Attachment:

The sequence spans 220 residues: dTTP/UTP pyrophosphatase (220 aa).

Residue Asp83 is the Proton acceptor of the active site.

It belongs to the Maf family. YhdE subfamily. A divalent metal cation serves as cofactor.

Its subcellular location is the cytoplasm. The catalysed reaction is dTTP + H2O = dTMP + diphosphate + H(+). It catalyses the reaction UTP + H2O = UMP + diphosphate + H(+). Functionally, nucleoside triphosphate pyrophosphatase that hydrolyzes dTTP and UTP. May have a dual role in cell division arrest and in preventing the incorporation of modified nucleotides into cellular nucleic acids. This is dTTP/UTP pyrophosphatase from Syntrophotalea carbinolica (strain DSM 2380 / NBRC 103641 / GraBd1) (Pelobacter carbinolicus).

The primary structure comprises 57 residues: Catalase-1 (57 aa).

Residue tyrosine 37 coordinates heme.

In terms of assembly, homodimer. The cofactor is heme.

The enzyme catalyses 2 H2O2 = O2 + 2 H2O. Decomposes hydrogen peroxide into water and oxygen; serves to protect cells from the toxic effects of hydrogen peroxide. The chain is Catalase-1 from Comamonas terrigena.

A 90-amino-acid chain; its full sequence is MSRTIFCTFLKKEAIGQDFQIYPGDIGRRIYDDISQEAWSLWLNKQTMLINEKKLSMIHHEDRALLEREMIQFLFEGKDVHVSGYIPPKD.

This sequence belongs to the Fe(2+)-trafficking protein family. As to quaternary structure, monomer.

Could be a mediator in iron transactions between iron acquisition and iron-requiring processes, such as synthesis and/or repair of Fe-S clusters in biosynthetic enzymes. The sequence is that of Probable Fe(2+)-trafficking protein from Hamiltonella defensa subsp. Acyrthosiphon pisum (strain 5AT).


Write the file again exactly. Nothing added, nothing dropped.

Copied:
The sequence spans 220 residues: dTTP/UTP pyrophosphatase (220 aa).

Residue Asp83 is the Proton acceptor of the active site.

It belongs to the Maf family. YhdE subfamily. A divalent metal cation serves as cofactor.

Its subcellular location is the cytoplasm. The catalysed reaction is dTTP + H2O = dTMP + diphosphate + H(+). It catalyses the reaction UTP + H2O = UMP + diphosphate + H(+). Functionally, nucleoside triphosphate pyrophosphatase that hydrolyzes dTTP and UTP. May have a dual role in cell division arrest and in preventing the incorporation of modified nucleotides into cellular nucleic acids. This is dTTP/UTP pyrophosphatase from Syntrophotalea carbinolica (strain DSM 2380 / NBRC 103641 / GraBd1) (Pelobacter carbinolicus).

The primary structure comprises 57 residues: Catalase-1 (57 aa).

Residue tyrosine 37 coordinates heme.

In terms of assembly, homodimer. The cofactor is heme.

The enzyme catalyses 2 H2O2 = O2 + 2 H2O. Decomposes hydrogen peroxide into water and oxygen; serves to protect cells from the toxic effects of hydrogen peroxide. The chain is Catalase-1 from Comamonas terrigena.

A 90-amino-acid chain; its full sequence is MSRTIFCTFLKKEAIGQDFQIYPGDIGRRIYDDISQEAWSLWLNKQTMLINEKKLSMIHHEDRALLEREMIQFLFEGKDVHVSGYIPPKD.

This sequence belongs to the Fe(2+)-trafficking protein family. As to quaternary structure, monomer.

Could be a mediator in iron transactions between iron acquisition and iron-requiring processes, such as synthesis and/or repair of Fe-S clusters in biosynthetic enzymes. The sequence is that of Probable Fe(2+)-trafficking protein from Hamiltonella defensa subsp. Acyrthosiphon pisum (strain 5AT).